Hip arthroscopy is utilized to address various pathologies, such as, Femoral-Acetabular Impingement (FAI), labral tears and internal snapping hip inside the hip joint.
Arthroscopy, in general, involves the use of small incisions to allow the entrance of a camera and tools into a joint. For hip arthroscopy, the hip is first distracted to allow space for the arthroscopic instruments to enter. Secondly, two to three incisions are made at the lateral aspect of the hip to perform the surgery. Through this technique, the entirety of the hip joint can be visualized to confirm and address various pathologies.
The labrum is a rim of cartilage that extends off the edge of the socket of the hip. Due to acute trauma, genetic makeup or the type of sports or activities you partake in, the labrum can be damaged. This can range from fraying of the tissue to an actual complete tear. While in the joint, the tissue can be “cleaned up.” This entails shaving the frayed labral tissue down to stable, healthy tissue. In the case of an actual tear in the labrum, this can be repaired with the use of anchors and sutures to secure the labral tissue back to bone.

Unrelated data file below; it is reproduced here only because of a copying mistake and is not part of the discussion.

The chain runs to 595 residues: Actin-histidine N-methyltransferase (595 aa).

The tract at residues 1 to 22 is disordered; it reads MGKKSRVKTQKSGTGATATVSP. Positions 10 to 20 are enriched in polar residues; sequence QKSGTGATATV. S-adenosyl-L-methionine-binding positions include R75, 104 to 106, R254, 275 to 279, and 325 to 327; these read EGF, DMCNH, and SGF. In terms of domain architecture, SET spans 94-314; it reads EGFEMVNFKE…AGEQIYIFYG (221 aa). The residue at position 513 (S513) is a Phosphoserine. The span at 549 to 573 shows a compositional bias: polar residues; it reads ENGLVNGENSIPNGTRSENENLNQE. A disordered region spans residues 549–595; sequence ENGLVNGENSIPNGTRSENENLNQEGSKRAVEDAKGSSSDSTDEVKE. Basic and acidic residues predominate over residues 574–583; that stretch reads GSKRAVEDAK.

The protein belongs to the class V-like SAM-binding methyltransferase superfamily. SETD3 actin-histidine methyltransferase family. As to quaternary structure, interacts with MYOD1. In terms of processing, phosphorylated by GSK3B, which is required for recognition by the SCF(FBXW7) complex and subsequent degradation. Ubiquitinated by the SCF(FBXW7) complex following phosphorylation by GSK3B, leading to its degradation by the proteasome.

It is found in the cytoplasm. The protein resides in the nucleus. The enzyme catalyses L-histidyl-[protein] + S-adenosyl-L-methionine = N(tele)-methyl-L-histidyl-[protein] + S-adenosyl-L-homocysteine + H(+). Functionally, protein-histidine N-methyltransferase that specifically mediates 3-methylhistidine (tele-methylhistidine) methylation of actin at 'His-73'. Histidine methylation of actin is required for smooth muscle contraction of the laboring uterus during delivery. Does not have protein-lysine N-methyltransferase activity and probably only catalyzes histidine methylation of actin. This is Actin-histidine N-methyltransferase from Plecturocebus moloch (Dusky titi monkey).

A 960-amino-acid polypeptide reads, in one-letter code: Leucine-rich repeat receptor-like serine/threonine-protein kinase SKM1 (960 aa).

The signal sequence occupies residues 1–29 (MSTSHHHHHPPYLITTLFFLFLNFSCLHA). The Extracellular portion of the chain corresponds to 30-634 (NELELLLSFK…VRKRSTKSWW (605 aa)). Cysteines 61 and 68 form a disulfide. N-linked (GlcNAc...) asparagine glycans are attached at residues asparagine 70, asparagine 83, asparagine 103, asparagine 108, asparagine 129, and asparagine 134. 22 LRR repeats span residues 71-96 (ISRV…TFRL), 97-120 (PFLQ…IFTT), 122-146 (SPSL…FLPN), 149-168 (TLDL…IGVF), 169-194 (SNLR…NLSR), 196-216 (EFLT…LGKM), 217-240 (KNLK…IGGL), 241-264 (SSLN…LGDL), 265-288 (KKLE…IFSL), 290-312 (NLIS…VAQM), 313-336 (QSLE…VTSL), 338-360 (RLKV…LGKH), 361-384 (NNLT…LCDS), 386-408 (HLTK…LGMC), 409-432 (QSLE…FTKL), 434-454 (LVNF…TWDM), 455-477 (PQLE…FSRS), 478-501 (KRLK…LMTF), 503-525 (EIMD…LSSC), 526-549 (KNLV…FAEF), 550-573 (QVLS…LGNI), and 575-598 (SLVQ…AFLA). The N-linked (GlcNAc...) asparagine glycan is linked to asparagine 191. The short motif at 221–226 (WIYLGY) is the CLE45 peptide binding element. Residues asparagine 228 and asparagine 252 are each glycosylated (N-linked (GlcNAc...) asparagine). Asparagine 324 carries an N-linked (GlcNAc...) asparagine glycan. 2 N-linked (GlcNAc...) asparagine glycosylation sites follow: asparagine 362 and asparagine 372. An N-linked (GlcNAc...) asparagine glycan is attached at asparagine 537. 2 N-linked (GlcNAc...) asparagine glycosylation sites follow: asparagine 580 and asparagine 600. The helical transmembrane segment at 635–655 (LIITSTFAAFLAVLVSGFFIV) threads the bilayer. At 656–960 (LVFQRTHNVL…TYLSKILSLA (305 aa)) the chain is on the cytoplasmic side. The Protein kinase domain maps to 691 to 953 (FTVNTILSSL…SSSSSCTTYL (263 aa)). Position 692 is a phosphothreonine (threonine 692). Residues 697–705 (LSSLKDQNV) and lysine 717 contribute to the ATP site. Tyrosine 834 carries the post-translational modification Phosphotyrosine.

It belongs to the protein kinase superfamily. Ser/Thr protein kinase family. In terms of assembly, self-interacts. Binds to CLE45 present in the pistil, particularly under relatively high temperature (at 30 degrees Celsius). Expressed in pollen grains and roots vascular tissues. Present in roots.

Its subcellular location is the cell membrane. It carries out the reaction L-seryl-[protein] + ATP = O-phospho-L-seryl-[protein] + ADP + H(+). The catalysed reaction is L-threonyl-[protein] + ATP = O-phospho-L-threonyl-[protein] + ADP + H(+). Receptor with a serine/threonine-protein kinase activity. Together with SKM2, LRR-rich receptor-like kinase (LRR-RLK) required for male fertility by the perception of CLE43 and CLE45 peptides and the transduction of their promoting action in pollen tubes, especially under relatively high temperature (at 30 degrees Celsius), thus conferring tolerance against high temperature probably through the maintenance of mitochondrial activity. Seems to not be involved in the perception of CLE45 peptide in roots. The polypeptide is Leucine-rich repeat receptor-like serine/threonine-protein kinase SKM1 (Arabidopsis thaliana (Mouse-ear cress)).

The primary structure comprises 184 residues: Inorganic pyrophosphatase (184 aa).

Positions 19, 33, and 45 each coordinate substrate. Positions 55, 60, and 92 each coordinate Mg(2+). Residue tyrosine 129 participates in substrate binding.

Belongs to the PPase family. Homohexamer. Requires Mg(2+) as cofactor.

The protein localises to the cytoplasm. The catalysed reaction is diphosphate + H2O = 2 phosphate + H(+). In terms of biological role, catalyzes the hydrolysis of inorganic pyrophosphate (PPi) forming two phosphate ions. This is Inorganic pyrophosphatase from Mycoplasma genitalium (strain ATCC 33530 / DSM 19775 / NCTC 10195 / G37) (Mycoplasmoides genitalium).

In cases where FAI or “extra bone” is an issue, the problem areas are sculpted to resemble a more anatomically normal hip, thus eliminating the bony impingement on the labrum.